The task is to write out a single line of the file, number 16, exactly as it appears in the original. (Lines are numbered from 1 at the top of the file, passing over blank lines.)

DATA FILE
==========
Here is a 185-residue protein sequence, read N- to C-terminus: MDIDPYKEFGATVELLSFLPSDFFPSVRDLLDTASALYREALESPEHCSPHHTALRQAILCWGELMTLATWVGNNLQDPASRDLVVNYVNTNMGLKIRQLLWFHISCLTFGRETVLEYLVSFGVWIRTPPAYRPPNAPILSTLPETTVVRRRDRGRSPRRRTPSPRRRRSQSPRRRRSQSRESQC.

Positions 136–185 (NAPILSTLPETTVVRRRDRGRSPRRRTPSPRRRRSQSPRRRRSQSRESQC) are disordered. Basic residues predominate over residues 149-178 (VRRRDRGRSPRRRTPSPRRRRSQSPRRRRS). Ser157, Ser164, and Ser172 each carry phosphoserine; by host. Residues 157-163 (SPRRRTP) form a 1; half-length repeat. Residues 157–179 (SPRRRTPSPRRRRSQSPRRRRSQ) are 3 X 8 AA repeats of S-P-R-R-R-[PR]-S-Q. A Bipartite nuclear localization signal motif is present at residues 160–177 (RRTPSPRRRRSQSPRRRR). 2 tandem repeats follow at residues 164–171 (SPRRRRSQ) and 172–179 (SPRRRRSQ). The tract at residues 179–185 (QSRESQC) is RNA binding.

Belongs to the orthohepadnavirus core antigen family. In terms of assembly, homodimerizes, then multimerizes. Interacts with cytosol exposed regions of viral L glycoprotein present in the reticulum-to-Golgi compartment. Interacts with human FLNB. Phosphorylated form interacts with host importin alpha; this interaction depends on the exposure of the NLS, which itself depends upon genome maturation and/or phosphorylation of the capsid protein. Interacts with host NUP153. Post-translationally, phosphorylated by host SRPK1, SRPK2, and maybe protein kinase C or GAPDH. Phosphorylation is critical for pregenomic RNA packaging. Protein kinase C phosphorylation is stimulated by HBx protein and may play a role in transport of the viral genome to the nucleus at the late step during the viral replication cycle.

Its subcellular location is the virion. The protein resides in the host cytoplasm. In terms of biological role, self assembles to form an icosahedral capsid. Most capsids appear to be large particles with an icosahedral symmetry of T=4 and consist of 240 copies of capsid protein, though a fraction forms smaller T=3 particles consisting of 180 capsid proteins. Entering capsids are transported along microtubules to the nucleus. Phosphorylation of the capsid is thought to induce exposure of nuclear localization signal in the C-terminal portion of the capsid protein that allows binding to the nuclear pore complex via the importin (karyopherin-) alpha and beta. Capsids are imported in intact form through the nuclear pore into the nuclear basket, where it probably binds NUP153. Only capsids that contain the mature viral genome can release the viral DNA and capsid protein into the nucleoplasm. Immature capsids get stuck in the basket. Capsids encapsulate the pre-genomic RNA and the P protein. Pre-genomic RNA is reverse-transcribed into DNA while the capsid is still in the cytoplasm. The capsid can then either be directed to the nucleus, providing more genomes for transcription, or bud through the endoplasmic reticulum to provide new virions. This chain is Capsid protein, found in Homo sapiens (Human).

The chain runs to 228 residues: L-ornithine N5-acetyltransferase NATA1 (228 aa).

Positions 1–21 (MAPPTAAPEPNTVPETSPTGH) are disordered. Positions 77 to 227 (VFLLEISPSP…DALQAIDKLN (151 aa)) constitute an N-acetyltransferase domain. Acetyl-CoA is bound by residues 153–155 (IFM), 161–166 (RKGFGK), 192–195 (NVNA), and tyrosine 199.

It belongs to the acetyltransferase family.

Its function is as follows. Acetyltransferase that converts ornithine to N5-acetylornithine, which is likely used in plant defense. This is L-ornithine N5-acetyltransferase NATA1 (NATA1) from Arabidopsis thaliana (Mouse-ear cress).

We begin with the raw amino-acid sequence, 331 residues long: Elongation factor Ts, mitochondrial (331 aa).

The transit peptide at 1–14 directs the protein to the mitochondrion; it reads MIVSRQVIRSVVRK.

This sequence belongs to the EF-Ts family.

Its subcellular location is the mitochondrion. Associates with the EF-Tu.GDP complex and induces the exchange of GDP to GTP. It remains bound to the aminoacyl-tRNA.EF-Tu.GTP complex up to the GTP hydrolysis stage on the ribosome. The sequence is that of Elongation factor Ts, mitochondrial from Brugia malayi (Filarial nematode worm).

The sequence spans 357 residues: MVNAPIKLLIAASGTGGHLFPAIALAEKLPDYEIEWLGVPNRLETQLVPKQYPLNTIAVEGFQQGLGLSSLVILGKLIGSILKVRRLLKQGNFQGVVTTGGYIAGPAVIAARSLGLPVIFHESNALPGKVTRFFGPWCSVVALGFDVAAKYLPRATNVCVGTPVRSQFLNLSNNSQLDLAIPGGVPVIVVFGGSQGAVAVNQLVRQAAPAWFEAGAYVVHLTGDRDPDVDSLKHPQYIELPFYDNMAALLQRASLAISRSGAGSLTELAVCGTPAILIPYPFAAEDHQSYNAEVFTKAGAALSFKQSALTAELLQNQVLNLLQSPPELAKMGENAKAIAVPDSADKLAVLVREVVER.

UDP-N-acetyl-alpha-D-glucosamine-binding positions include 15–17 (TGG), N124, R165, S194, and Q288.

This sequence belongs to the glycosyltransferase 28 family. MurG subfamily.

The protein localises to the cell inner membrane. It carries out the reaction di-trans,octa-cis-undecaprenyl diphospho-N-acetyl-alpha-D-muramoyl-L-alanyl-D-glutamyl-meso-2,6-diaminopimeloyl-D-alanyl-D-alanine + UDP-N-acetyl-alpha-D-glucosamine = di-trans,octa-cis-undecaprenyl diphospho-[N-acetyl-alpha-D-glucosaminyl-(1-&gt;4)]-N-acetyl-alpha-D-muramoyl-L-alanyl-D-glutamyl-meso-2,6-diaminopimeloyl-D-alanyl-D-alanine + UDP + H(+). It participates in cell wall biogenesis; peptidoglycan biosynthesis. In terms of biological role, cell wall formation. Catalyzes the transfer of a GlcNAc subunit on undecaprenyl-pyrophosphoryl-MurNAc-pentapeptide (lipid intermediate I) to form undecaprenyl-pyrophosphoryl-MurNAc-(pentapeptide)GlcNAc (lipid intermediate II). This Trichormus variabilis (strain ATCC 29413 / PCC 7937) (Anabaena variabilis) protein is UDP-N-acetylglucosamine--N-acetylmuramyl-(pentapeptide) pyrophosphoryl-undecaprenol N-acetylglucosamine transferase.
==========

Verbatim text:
The protein localises to the cell inner membrane. It carries out the reaction di-trans,octa-cis-undecaprenyl diphospho-N-acetyl-alpha-D-muramoyl-L-alanyl-D-glutamyl-meso-2,6-diaminopimeloyl-D-alanyl-D-alanine + UDP-N-acetyl-alpha-D-glucosamine = di-trans,octa-cis-undecaprenyl diphospho-[N-acetyl-alpha-D-glucosaminyl-(1-&gt;4)]-N-acetyl-alpha-D-muramoyl-L-alanyl-D-glutamyl-meso-2,6-diaminopimeloyl-D-alanyl-D-alanine + UDP + H(+). It participates in cell wall biogenesis; peptidoglycan biosynthesis. In terms of biological role, cell wall formation. Catalyzes the transfer of a GlcNAc subunit on undecaprenyl-pyrophosphoryl-MurNAc-pentapeptide (lipid intermediate I) to form undecaprenyl-pyrophosphoryl-MurNAc-(pentapeptide)GlcNAc (lipid intermediate II). This Trichormus variabilis (strain ATCC 29413 / PCC 7937) (Anabaena variabilis) protein is UDP-N-acetylglucosamine--N-acetylmuramyl-(pentapeptide) pyrophosphoryl-undecaprenol N-acetylglucosamine transferase.